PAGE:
Philips has signed up to promote HeartFlow’s noninvasive chest pain test alongside its catheters. The deal provides more evidence big healthcare technology players are impressed by HeartFlow FFRct Analysis, which was the subject of agreements with GE Healthcare and Siemens Healthineers earlier this year.
The Philips deal features multiple moving parts, the most immediately significant of which relates to promotion of the HeartFlow technology. Philips will promote the HeartFlow test in conjunction with its own coronary fractional flow reserve (FFR), instant wave-free ratio (iFR) and intravascular ultrasound advanced catheters. This commercial collaboration will initially focus on the U.S. before expanding globally, giving HeartFlow a chance to benefit from the scale of Philips’ sales operation.
Philips has also built a R&D collaboration into the terms of the deal. The plan is to work together on “an improved cath-lab x-ray image derived FFR or iFR solution.” Such a technology is expected to improve the diagnosis—and the workflow that generates it—of patients with coronary artery disease (CAD).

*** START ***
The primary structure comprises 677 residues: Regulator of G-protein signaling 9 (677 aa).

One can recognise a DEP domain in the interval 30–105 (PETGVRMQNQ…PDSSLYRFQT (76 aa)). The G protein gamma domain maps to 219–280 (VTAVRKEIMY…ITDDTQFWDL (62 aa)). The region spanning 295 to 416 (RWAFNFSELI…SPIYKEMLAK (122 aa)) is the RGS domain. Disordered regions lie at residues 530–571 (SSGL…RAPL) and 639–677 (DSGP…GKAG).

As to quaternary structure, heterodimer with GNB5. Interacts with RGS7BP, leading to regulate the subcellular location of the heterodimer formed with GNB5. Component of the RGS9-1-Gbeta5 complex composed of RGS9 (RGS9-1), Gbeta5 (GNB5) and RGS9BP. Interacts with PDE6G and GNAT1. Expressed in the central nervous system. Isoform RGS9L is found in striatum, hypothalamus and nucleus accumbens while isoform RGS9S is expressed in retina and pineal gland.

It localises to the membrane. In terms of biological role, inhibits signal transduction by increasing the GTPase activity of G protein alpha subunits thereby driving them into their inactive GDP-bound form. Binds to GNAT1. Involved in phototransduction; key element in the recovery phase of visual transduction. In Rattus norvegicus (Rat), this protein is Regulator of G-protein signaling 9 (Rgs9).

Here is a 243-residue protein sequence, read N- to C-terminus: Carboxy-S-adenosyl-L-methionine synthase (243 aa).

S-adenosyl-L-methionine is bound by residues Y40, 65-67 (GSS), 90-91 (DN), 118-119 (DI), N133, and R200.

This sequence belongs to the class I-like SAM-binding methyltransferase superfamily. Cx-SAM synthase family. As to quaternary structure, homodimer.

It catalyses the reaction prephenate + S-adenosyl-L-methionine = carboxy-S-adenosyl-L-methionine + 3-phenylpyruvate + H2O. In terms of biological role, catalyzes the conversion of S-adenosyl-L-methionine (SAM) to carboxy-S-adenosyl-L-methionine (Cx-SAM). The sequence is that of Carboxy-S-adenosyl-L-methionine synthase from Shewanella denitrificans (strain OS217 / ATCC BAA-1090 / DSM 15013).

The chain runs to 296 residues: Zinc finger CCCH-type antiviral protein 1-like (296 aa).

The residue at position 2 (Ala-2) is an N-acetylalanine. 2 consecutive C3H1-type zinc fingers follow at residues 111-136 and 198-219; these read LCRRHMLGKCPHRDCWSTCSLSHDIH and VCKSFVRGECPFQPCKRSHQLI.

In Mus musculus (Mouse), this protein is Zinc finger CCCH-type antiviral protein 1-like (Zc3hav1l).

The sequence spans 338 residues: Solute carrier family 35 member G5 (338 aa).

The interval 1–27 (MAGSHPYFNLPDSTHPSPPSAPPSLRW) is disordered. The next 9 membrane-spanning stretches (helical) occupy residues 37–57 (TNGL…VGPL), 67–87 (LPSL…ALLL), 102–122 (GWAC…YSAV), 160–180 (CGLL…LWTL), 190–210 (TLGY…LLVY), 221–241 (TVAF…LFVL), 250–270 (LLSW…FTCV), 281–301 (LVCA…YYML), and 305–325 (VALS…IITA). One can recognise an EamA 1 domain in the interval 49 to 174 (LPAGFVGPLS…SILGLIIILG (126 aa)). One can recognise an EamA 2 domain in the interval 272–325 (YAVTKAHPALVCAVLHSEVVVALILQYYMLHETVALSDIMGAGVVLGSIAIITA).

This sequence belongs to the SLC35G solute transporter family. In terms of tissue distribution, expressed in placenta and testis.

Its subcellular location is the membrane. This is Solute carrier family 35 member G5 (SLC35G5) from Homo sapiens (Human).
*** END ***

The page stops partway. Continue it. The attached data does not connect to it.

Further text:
"Our collaboration agreement with Philips, which has an integrated solution within cath-labs, will help bring HeartFlow's technology to more patients with suspected and potentially life-threatening CAD," HeartFlow CEO John Stevens, M.D., said in a statement.
The signing of the deal continues a pivotal year for HeartFlow. The good news began flowing in February when U.K. cost watchdog NICE recommended the use of HeartFlow FFRct Analysis to assess patients with stable, recent-onset chest pain. NICE reached its decision after concluding the use of the software to create 3D models from CT scans could save the U.K. health service about $11 million a year by cutting the need for invasive procedures.
That external validation of the technology was followed quickly by two other votes of confidence in its capabilities. Siemens, specifically its IPO-bound Healthineers unit, struck a deal to combine its CT scanners with HeartFlow’s technology in March. And GE Healthcare added its name to the list of HeartFlow collaborators last month. The GE deal also involves combining HeartFlow’s technology with CT scanners.